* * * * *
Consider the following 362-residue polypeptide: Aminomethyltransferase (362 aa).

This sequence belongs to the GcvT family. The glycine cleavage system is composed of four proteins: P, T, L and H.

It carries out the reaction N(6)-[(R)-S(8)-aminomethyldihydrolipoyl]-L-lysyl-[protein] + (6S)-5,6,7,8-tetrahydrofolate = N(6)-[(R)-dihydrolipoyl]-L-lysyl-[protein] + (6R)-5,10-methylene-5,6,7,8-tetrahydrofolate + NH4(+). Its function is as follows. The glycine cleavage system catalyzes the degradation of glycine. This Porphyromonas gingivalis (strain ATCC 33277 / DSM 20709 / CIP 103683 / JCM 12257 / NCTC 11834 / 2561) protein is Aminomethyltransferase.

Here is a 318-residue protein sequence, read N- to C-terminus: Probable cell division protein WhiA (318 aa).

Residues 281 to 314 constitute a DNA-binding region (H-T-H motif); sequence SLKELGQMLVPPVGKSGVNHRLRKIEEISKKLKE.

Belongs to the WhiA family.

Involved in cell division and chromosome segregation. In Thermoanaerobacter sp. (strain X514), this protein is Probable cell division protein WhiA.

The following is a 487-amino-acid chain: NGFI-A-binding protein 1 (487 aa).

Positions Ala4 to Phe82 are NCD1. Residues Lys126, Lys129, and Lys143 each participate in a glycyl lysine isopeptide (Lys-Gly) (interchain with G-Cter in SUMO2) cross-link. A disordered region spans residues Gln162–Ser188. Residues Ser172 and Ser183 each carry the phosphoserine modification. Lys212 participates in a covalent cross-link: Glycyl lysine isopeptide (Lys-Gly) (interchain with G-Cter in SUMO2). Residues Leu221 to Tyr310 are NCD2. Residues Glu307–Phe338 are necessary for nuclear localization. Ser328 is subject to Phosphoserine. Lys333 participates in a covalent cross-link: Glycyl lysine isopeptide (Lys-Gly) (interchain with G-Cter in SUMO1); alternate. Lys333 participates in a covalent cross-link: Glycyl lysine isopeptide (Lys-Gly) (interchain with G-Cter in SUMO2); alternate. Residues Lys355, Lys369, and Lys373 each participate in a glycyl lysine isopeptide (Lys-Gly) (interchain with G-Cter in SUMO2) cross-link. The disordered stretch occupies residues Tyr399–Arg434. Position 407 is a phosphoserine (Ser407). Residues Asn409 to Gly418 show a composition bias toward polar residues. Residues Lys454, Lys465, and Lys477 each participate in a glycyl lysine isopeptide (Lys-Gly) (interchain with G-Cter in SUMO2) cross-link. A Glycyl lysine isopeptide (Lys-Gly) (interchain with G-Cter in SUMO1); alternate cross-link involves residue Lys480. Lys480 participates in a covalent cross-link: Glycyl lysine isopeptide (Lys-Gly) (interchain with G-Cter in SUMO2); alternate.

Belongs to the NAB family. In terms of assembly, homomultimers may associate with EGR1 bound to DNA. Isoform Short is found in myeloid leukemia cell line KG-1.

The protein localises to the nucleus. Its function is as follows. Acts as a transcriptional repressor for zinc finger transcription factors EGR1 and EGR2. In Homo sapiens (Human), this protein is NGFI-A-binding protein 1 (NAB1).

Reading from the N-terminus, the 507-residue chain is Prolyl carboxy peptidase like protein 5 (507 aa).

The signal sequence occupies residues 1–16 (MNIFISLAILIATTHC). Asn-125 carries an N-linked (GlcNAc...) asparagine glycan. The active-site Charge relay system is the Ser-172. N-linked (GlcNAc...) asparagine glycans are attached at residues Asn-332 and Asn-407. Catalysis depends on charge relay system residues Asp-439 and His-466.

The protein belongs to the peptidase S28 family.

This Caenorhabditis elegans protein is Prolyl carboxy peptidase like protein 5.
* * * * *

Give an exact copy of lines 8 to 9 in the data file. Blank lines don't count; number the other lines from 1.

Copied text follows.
The following is a 487-amino-acid chain: NGFI-A-binding protein 1 (487 aa).

Positions Ala4 to Phe82 are NCD1. Residues Lys126, Lys129, and Lys143 each participate in a glycyl lysine isopeptide (Lys-Gly) (interchain with G-Cter in SUMO2) cross-link. A disordered region spans residues Gln162–Ser188. Residues Ser172 and Ser183 each carry the phosphoserine modification. Lys212 participates in a covalent cross-link: Glycyl lysine isopeptide (Lys-Gly) (interchain with G-Cter in SUMO2). Residues Leu221 to Tyr310 are NCD2. Residues Glu307–Phe338 are necessary for nuclear localization. Ser328 is subject to Phosphoserine. Lys333 participates in a covalent cross-link: Glycyl lysine isopeptide (Lys-Gly) (interchain with G-Cter in SUMO1); alternate. Lys333 participates in a covalent cross-link: Glycyl lysine isopeptide (Lys-Gly) (interchain with G-Cter in SUMO2); alternate. Residues Lys355, Lys369, and Lys373 each participate in a glycyl lysine isopeptide (Lys-Gly) (interchain with G-Cter in SUMO2) cross-link. The disordered stretch occupies residues Tyr399–Arg434. Position 407 is a phosphoserine (Ser407). Residues Asn409 to Gly418 show a composition bias toward polar residues. Residues Lys454, Lys465, and Lys477 each participate in a glycyl lysine isopeptide (Lys-Gly) (interchain with G-Cter in SUMO2) cross-link. A Glycyl lysine isopeptide (Lys-Gly) (interchain with G-Cter in SUMO1); alternate cross-link involves residue Lys480. Lys480 participates in a covalent cross-link: Glycyl lysine isopeptide (Lys-Gly) (interchain with G-Cter in SUMO2); alternate.